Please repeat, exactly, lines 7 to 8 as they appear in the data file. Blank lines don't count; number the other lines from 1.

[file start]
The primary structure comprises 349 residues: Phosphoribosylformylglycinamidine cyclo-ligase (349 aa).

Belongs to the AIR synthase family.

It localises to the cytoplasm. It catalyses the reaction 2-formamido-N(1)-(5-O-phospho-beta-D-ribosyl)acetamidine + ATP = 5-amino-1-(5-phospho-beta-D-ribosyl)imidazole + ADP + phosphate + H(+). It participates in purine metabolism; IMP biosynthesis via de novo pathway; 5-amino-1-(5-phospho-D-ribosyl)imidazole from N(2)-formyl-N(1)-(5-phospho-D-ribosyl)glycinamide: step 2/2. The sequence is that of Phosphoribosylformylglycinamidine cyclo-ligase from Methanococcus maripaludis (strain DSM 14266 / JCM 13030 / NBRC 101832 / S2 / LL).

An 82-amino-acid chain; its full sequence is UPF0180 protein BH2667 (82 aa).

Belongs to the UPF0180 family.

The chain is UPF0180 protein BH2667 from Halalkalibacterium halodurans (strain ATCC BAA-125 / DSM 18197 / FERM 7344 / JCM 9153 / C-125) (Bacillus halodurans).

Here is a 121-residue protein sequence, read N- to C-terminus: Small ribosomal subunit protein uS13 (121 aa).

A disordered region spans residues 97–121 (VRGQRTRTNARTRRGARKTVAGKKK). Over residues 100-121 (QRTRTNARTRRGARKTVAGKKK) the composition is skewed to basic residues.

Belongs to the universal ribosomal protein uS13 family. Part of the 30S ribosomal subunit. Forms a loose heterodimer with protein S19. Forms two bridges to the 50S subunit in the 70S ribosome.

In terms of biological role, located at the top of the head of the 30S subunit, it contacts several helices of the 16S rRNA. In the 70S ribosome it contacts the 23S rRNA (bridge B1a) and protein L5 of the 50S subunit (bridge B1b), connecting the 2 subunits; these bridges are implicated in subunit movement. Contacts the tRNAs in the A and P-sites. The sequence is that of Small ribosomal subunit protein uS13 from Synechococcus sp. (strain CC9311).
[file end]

Here is a 121-residue protein sequence, read N- to C-terminus: Small ribosomal subunit protein uS13 (121 aa).

A disordered region spans residues 97–121 (VRGQRTRTNARTRRGARKTVAGKKK). Over residues 100-121 (QRTRTNARTRRGARKTVAGKKK) the composition is skewed to basic residues.